A clear example of cartoons being used as propaganda was “Cartoon All-Stars to the Rescue” in 1990, which was an animated drug-prevention TV special financed by McDonalds.

The special aired on April 21, 1990 (they almost had it right), and featured many famous cartoon characters such as Garfield, the Smurfs, Bugs Bunny, Alvin and the Chipmunks (sounding like your little sister on helium) and many more.

The whole gang of famous characters went on to tackle a very controversial social issue at the time, which was marijuana use.

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In the particular marijuana scene, the high-pitched Chipmunk trio was seen with alien life-form Alf hidden under an adolescent boy’s bed. When the boy slid a box under the bed, the four were rightfully curious as to what exactly was held inside.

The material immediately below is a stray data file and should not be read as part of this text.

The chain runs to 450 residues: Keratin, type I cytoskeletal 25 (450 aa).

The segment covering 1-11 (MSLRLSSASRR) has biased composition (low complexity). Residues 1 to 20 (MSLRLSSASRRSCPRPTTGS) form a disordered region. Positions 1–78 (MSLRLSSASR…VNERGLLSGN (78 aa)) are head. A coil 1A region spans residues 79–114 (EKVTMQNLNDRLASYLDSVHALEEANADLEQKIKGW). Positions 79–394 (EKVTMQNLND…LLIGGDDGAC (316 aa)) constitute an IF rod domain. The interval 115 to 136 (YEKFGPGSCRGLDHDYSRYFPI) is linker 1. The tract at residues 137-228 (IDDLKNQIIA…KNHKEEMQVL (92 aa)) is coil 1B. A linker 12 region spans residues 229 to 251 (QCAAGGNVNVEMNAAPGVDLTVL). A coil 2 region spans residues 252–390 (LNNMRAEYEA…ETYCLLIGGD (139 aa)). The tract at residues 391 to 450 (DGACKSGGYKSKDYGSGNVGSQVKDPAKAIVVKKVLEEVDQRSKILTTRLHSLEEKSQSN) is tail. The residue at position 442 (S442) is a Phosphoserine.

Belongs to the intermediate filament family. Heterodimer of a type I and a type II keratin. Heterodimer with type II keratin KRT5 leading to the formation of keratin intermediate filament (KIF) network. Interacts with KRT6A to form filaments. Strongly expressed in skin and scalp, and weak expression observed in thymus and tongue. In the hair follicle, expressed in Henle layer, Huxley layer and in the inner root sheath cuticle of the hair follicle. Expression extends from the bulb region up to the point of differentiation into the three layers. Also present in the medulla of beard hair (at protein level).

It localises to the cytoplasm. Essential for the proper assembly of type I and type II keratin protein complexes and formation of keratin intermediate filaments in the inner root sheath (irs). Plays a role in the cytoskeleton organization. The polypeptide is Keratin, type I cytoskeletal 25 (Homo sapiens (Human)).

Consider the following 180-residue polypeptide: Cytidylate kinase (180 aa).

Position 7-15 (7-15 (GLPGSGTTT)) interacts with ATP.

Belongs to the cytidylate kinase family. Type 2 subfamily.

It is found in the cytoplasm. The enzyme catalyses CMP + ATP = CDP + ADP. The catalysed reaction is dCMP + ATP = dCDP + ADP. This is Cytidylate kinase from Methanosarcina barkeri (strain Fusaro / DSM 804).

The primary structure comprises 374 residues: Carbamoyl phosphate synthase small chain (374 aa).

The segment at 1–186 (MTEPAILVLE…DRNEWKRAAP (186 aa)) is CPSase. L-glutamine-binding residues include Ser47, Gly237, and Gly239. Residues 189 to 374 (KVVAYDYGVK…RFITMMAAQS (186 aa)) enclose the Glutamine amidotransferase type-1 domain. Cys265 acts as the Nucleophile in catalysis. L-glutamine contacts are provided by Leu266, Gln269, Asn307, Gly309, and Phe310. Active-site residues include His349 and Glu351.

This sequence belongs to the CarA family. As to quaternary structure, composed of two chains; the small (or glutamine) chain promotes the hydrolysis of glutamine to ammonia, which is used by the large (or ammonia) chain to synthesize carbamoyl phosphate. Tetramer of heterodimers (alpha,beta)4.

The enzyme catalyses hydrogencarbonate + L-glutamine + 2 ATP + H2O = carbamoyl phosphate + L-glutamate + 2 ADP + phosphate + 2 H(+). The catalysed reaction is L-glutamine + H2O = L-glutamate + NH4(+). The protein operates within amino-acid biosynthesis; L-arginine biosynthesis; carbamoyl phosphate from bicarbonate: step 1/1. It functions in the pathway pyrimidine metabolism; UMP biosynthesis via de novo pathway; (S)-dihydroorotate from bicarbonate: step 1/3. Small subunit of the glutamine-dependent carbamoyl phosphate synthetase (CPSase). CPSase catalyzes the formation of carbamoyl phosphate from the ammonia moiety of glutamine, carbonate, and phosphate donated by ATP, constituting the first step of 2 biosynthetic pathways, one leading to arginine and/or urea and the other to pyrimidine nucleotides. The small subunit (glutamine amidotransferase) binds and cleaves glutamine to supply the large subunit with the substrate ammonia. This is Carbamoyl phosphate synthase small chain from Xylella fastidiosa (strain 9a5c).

Upon opening, the distinct scent of marijuana seemed to have come over them, to which chipmunk Simon reacted to as “an unlawful substance used to experience artificial highs” and to which Alf mentions that something tells him they are not “in cartoon territory” anymore, hinting the audience that this is some more serious business.

These are just some of the classic cartoons that reference cannabis, but there is probably many more we missed, as well as in the newer animations currently showing on TV.

So next time you watch a beloved cartoon series or film, or let your kids watch some, be on the lookout for pipes, cigars, and spinach that may have more to them than meets the eye. To think of it, what was up with those Teletubbies?

Luke Sumpter
Luke Sumpter

Luke has worked as a cannabis journalist and health science researcher for the past seven years. Over this time, he’s developed an advanced understanding of endocannabinoid system science, cannabis phytochemistry, and cultivation techniques.